The Employees, featuring Chris Bobowiec, Henry Norris, Ryan Bobowiec, and Steve Ortiz, have been busy since they released their first album “See the Shadow” in 2008. They have two albums under their belt, with their second “Unemployed” being released this year. The band’s sophomore album finds them addressing political issues happening in and around Chicago, such as the depression of the economy, unemployment stats on the rise, the deterioration of the environment, and the death of the American dream. With this concept in mind The Employees manage to make the listener think about the issues, while making them groove to their psychedelic sound. Before they play Chicago’s Lincoln Hall, songwriter and singer Chris Bobowiec talks about the new album, future projects, and what they hope to achieve with this release.
How did you guys come up with the band name?
Chris Bobowiec: We got together and went through a lot of names when one of the members pointed out how we’re all working class guys and it led to the name.
How did the band form?
CB: We formed in ’07 and it started with me and my brother Ryan. We were always in bands, but not in one together. I just bought a house and built a studio in the basement and I was looking for a new music project. We started playing and writing together and we got some of our friends who had been in previous bands of ours. We practice for a week and wrote a lot and got more serious about playing.
That’s pretty cool that you have a home studio. That has to save a lot of money.
CB: Yeah, we don’t go to studios. We just record in the house and it does save a lot of money. (Laughs)
Who are some of your influences?
CB: Our music is similar to late 60’s and late 70’s psychedelic rock like [Eric] Clapton, The Doors, The Who, [Led] Zeppelin. Our guitarist, Ryan, is really into Hendrix. His solos are crazy, rock, wild and full of distortion. But we also like more of the modern bands like Talking Heads and Radiohead.
Where did the idea for a concept album come from?
CB: It happened before we knew it. I started writing stuff and it was all based on my opinions and there was a dark, depressing feel and imagery to the songs. And they melded together and were related to one another. And we just went with it.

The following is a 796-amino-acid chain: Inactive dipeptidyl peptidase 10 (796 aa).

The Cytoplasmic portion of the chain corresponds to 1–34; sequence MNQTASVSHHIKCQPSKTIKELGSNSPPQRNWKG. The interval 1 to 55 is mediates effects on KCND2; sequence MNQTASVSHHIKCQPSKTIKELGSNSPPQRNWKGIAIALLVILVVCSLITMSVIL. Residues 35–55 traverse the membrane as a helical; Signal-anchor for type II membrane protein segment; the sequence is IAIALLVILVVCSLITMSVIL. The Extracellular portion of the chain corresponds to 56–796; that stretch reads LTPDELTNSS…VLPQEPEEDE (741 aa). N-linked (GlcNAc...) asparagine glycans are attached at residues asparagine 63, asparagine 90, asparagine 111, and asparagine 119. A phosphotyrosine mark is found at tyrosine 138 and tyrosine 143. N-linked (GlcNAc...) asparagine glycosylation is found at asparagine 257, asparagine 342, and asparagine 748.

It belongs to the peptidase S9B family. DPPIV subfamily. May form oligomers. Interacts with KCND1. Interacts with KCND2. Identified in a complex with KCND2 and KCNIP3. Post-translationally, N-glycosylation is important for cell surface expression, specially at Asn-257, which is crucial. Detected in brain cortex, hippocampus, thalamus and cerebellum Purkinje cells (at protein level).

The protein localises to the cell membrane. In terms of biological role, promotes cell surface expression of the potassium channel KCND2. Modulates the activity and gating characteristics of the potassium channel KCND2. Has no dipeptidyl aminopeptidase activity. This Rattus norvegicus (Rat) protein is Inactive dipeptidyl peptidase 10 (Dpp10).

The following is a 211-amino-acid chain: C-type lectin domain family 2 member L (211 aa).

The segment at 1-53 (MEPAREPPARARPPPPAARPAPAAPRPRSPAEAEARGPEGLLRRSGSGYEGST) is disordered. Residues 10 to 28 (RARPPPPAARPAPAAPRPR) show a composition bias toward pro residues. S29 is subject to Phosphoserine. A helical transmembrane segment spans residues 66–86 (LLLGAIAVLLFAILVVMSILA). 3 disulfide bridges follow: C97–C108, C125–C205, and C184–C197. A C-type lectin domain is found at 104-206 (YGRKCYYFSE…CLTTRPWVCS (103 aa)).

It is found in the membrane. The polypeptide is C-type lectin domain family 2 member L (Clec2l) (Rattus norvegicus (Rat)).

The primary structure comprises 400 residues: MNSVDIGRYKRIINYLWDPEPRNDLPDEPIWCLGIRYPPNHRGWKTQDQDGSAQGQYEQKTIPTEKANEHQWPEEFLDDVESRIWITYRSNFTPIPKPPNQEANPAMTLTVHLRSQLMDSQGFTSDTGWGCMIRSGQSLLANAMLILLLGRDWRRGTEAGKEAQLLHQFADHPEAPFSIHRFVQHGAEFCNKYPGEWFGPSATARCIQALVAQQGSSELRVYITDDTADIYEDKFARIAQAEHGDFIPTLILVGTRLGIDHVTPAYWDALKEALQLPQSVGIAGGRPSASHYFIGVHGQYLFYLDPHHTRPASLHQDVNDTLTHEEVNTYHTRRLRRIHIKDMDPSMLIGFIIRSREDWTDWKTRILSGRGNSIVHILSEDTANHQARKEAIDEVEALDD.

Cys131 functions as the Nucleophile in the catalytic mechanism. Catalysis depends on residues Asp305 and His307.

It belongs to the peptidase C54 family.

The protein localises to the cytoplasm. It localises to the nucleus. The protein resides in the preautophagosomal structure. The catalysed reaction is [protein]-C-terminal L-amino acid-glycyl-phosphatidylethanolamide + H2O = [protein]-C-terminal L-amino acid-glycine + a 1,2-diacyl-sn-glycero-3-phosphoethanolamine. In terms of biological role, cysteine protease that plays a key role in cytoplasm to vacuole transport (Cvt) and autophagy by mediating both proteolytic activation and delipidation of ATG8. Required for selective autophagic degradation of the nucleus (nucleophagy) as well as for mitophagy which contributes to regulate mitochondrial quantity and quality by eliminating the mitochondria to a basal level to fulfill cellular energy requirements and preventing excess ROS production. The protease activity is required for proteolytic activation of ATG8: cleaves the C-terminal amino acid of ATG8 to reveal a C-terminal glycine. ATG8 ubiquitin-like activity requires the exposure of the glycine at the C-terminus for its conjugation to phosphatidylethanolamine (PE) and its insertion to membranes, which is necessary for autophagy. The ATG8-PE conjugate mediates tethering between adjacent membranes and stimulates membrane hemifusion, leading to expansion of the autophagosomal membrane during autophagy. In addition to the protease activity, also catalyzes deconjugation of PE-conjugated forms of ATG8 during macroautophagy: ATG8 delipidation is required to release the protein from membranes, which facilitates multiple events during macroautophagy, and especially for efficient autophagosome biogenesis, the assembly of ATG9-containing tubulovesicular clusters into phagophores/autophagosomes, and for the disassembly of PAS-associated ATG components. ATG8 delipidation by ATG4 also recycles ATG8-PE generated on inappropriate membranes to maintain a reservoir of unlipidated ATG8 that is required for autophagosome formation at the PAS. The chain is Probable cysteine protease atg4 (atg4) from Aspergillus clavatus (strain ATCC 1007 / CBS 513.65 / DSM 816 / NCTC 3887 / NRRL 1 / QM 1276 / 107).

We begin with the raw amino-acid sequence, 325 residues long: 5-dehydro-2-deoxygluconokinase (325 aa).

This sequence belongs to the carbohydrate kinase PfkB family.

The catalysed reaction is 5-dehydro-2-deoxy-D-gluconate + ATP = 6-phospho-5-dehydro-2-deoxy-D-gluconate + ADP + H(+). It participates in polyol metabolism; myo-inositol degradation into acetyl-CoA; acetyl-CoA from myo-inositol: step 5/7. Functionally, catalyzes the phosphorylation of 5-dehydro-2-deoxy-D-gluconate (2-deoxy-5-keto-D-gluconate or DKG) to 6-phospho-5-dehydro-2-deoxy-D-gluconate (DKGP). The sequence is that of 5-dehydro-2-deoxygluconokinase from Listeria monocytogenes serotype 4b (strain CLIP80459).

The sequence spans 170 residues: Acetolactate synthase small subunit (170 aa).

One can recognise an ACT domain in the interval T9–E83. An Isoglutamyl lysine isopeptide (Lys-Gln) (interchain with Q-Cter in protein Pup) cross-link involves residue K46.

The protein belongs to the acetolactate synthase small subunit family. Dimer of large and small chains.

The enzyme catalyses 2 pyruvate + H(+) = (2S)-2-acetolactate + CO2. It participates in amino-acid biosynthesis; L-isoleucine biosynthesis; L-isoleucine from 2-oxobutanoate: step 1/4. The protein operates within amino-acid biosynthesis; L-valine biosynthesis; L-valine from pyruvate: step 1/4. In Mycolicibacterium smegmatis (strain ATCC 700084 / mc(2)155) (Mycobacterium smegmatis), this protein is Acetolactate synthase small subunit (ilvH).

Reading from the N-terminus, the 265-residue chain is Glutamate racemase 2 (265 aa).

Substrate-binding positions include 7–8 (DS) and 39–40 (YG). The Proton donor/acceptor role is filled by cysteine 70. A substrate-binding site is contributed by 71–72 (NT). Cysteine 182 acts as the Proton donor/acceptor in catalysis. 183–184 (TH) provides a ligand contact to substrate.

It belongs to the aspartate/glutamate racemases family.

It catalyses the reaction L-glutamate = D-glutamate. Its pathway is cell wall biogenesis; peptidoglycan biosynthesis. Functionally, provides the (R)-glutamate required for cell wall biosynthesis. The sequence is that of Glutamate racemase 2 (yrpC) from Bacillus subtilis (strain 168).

Do you think you’re next album will have a political edge like this one?
CB: I’m always writing new songs and they’re not all political, but it depends on what happens with the new album. If this one is successful, we’ll keep up with that idea, but usually the songs dictate the direction of the music.
For the album artwork you worked with artist Cameron Cardow. How did that come about?
CB: Well, we wanted everything to fit together for the concept: the art, the title and the lyrics. No one in the band is artistic, so we brought in some friends who do art, but didn’t find anything we liked. We brainstormed and thought of a political cartoon style for the album. We then googled political artists and stumbled across Cameron. We loved his style and emailed him. He actually gave us a discount because he liked our music so much. He’s a big fan of classic rock, so he loved our sound. So we emailed him back and forth with ideas and gave him complete control with what he wanted to do. He’s a really nice guy and actually helped us promote our stuff.
So besides the concept for this record, what has changed between the first and second album?
CB: Our view of songwriting, our message of recording, we brought in a new drummer for this album, we have more originality. We really tested ourselves with this album where it would be like let’s not record the guitar like this, let’s try this instead.
Do you think you’ll revisit the concept album for a future release?
CB: We’re all definitely fans of different styles of music. First, the music matters, so we would use different instruments and instrumentation, not necessarily concept, but I would never say no to another concept album. Some of us were actually tossing around the idea of doing a rock opera musical. That should be fun and interesting, so that’s a possibility.
What is the message of your music?
CB: It’s not about telling groups what to do, it’s more about waking up. It doesn’t matter if the listeners agree with us or not just as long as they stand up and do something. If you’re unhappy about what’s going on say something, go out and vote, but don’t just sit there. We’re not screw the government or anything like that. Our music is pop-rock/alt songs that stir emotion. We want people to like our music and make them think about what’s going on now. Don’t let your life unfold before you, do something about it.
The Employees’ second album “Unemployed” is currently available on iTunes and Amazon. You can watch them perform at their record release party along with Dean Welch and the Rhythm Method and Day Sleeper at Lincoln Hall on July 21. The Employees will play the new album in its entirety while showing video footage to sync with the music. To learn more about the band and to purchase their debut album “See the Shadow,” visit their official website. To get your tickets for their show visit the Lincoln Hall website.